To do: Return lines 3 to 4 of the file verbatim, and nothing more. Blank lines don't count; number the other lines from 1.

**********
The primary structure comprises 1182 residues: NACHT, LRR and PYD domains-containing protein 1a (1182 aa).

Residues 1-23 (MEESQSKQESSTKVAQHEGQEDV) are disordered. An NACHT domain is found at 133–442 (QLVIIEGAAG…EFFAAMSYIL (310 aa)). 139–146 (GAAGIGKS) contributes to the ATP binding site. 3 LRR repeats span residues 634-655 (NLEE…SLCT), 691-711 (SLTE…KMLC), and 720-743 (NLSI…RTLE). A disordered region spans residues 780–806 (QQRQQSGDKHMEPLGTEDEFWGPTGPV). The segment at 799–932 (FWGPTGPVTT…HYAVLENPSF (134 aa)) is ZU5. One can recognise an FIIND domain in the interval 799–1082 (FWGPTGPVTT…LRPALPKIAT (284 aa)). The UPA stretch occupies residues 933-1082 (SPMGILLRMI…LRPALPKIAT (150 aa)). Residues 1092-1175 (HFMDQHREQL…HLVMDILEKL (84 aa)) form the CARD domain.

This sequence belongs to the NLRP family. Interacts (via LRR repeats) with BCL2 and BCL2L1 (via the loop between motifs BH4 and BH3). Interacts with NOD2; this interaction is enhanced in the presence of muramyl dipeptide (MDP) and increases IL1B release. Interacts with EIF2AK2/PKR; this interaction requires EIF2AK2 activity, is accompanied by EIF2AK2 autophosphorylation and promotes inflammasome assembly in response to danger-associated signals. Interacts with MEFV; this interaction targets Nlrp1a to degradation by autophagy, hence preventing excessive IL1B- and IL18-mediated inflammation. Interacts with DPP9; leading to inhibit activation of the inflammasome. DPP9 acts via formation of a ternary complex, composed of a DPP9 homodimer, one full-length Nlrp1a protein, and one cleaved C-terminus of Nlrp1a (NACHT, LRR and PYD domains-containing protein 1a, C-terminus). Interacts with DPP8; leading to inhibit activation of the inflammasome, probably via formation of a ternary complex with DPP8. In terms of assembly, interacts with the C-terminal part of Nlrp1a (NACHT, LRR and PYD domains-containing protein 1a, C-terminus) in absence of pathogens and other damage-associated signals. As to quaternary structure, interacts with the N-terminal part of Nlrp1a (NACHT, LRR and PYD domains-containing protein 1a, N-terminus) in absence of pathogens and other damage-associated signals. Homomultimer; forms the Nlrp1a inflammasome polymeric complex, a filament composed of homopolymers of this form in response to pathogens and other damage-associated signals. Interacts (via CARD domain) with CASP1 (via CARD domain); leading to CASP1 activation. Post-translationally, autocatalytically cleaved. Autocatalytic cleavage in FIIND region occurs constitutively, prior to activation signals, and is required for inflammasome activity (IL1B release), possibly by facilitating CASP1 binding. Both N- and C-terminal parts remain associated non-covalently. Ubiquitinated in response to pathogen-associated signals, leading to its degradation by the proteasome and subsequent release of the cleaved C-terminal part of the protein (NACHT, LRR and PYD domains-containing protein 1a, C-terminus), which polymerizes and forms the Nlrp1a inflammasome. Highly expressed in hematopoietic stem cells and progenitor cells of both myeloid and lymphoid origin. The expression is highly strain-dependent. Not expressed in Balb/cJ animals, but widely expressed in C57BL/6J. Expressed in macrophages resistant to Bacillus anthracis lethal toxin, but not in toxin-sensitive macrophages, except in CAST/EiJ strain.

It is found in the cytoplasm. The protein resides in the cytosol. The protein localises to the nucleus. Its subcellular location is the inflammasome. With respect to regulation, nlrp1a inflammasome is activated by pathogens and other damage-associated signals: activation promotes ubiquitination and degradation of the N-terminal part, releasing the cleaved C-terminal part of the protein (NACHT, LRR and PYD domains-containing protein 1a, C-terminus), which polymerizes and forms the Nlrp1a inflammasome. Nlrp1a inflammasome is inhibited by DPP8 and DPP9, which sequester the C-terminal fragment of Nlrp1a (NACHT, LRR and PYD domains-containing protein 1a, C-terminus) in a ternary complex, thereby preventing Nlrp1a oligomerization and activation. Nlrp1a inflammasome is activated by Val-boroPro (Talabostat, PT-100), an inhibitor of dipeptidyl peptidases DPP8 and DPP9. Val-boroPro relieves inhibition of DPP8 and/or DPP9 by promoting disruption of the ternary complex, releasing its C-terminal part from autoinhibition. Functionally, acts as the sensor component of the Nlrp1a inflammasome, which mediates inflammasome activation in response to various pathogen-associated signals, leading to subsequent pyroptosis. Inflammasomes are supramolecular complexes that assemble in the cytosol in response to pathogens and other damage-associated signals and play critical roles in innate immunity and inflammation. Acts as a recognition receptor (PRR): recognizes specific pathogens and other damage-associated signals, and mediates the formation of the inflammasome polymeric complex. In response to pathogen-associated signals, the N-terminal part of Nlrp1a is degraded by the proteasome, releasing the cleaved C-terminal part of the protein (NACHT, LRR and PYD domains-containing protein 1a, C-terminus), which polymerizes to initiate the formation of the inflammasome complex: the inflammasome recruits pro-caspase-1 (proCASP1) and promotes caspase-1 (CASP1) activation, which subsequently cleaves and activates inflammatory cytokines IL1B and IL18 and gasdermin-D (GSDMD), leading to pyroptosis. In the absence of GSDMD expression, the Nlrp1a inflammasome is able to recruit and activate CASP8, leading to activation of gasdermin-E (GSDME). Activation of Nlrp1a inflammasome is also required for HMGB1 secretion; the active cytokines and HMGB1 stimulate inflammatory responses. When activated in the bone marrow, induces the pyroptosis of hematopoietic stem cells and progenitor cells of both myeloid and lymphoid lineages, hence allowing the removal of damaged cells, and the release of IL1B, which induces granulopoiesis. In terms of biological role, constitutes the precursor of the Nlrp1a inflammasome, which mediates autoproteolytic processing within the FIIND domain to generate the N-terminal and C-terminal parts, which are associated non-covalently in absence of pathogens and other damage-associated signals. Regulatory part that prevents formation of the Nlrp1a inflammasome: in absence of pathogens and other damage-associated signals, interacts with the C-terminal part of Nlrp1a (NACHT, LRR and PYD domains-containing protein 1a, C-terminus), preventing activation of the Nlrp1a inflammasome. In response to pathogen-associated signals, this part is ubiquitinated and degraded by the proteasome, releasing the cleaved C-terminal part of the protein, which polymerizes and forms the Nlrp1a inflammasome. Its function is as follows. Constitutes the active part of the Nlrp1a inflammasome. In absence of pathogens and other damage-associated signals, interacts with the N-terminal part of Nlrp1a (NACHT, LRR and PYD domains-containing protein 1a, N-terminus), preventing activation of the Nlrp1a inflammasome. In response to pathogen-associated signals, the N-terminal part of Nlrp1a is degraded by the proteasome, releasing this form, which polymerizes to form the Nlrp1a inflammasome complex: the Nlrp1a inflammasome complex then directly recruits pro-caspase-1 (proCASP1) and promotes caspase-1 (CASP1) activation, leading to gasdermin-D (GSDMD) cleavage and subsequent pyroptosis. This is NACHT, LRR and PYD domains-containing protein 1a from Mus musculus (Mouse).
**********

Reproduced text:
This sequence belongs to the NLRP family. Interacts (via LRR repeats) with BCL2 and BCL2L1 (via the loop between motifs BH4 and BH3). Interacts with NOD2; this interaction is enhanced in the presence of muramyl dipeptide (MDP) and increases IL1B release. Interacts with EIF2AK2/PKR; this interaction requires EIF2AK2 activity, is accompanied by EIF2AK2 autophosphorylation and promotes inflammasome assembly in response to danger-associated signals. Interacts with MEFV; this interaction targets Nlrp1a to degradation by autophagy, hence preventing excessive IL1B- and IL18-mediated inflammation. Interacts with DPP9; leading to inhibit activation of the inflammasome. DPP9 acts via formation of a ternary complex, composed of a DPP9 homodimer, one full-length Nlrp1a protein, and one cleaved C-terminus of Nlrp1a (NACHT, LRR and PYD domains-containing protein 1a, C-terminus). Interacts with DPP8; leading to inhibit activation of the inflammasome, probably via formation of a ternary complex with DPP8. In terms of assembly, interacts with the C-terminal part of Nlrp1a (NACHT, LRR and PYD domains-containing protein 1a, C-terminus) in absence of pathogens and other damage-associated signals. As to quaternary structure, interacts with the N-terminal part of Nlrp1a (NACHT, LRR and PYD domains-containing protein 1a, N-terminus) in absence of pathogens and other damage-associated signals. Homomultimer; forms the Nlrp1a inflammasome polymeric complex, a filament composed of homopolymers of this form in response to pathogens and other damage-associated signals. Interacts (via CARD domain) with CASP1 (via CARD domain); leading to CASP1 activation. Post-translationally, autocatalytically cleaved. Autocatalytic cleavage in FIIND region occurs constitutively, prior to activation signals, and is required for inflammasome activity (IL1B release), possibly by facilitating CASP1 binding. Both N- and C-terminal parts remain associated non-covalently. Ubiquitinated in response to pathogen-associated signals, leading to its degradation by the proteasome and subsequent release of the cleaved C-terminal part of the protein (NACHT, LRR and PYD domains-containing protein 1a, C-terminus), which polymerizes and forms the Nlrp1a inflammasome. Highly expressed in hematopoietic stem cells and progenitor cells of both myeloid and lymphoid origin. The expression is highly strain-dependent. Not expressed in Balb/cJ animals, but widely expressed in C57BL/6J. Expressed in macrophages resistant to Bacillus anthracis lethal toxin, but not in toxin-sensitive macrophages, except in CAST/EiJ strain.

It is found in the cytoplasm. The protein resides in the cytosol. The protein localises to the nucleus. Its subcellular location is the inflammasome. With respect to regulation, nlrp1a inflammasome is activated by pathogens and other damage-associated signals: activation promotes ubiquitination and degradation of the N-terminal part, releasing the cleaved C-terminal part of the protein (NACHT, LRR and PYD domains-containing protein 1a, C-terminus), which polymerizes and forms the Nlrp1a inflammasome. Nlrp1a inflammasome is inhibited by DPP8 and DPP9, which sequester the C-terminal fragment of Nlrp1a (NACHT, LRR and PYD domains-containing protein 1a, C-terminus) in a ternary complex, thereby preventing Nlrp1a oligomerization and activation. Nlrp1a inflammasome is activated by Val-boroPro (Talabostat, PT-100), an inhibitor of dipeptidyl peptidases DPP8 and DPP9. Val-boroPro relieves inhibition of DPP8 and/or DPP9 by promoting disruption of the ternary complex, releasing its C-terminal part from autoinhibition. Functionally, acts as the sensor component of the Nlrp1a inflammasome, which mediates inflammasome activation in response to various pathogen-associated signals, leading to subsequent pyroptosis. Inflammasomes are supramolecular complexes that assemble in the cytosol in response to pathogens and other damage-associated signals and play critical roles in innate immunity and inflammation. Acts as a recognition receptor (PRR): recognizes specific pathogens and other damage-associated signals, and mediates the formation of the inflammasome polymeric complex. In response to pathogen-associated signals, the N-terminal part of Nlrp1a is degraded by the proteasome, releasing the cleaved C-terminal part of the protein (NACHT, LRR and PYD domains-containing protein 1a, C-terminus), which polymerizes to initiate the formation of the inflammasome complex: the inflammasome recruits pro-caspase-1 (proCASP1) and promotes caspase-1 (CASP1) activation, which subsequently cleaves and activates inflammatory cytokines IL1B and IL18 and gasdermin-D (GSDMD), leading to pyroptosis. In the absence of GSDMD expression, the Nlrp1a inflammasome is able to recruit and activate CASP8, leading to activation of gasdermin-E (GSDME). Activation of Nlrp1a inflammasome is also required for HMGB1 secretion; the active cytokines and HMGB1 stimulate inflammatory responses. When activated in the bone marrow, induces the pyroptosis of hematopoietic stem cells and progenitor cells of both myeloid and lymphoid lineages, hence allowing the removal of damaged cells, and the release of IL1B, which induces granulopoiesis. In terms of biological role, constitutes the precursor of the Nlrp1a inflammasome, which mediates autoproteolytic processing within the FIIND domain to generate the N-terminal and C-terminal parts, which are associated non-covalently in absence of pathogens and other damage-associated signals. Regulatory part that prevents formation of the Nlrp1a inflammasome: in absence of pathogens and other damage-associated signals, interacts with the C-terminal part of Nlrp1a (NACHT, LRR and PYD domains-containing protein 1a, C-terminus), preventing activation of the Nlrp1a inflammasome. In response to pathogen-associated signals, this part is ubiquitinated and degraded by the proteasome, releasing the cleaved C-terminal part of the protein, which polymerizes and forms the Nlrp1a inflammasome. Its function is as follows. Constitutes the active part of the Nlrp1a inflammasome. In absence of pathogens and other damage-associated signals, interacts with the N-terminal part of Nlrp1a (NACHT, LRR and PYD domains-containing protein 1a, N-terminus), preventing activation of the Nlrp1a inflammasome. In response to pathogen-associated signals, the N-terminal part of Nlrp1a is degraded by the proteasome, releasing this form, which polymerizes to form the Nlrp1a inflammasome complex: the Nlrp1a inflammasome complex then directly recruits pro-caspase-1 (proCASP1) and promotes caspase-1 (CASP1) activation, leading to gasdermin-D (GSDMD) cleavage and subsequent pyroptosis. This is NACHT, LRR and PYD domains-containing protein 1a from Mus musculus (Mouse).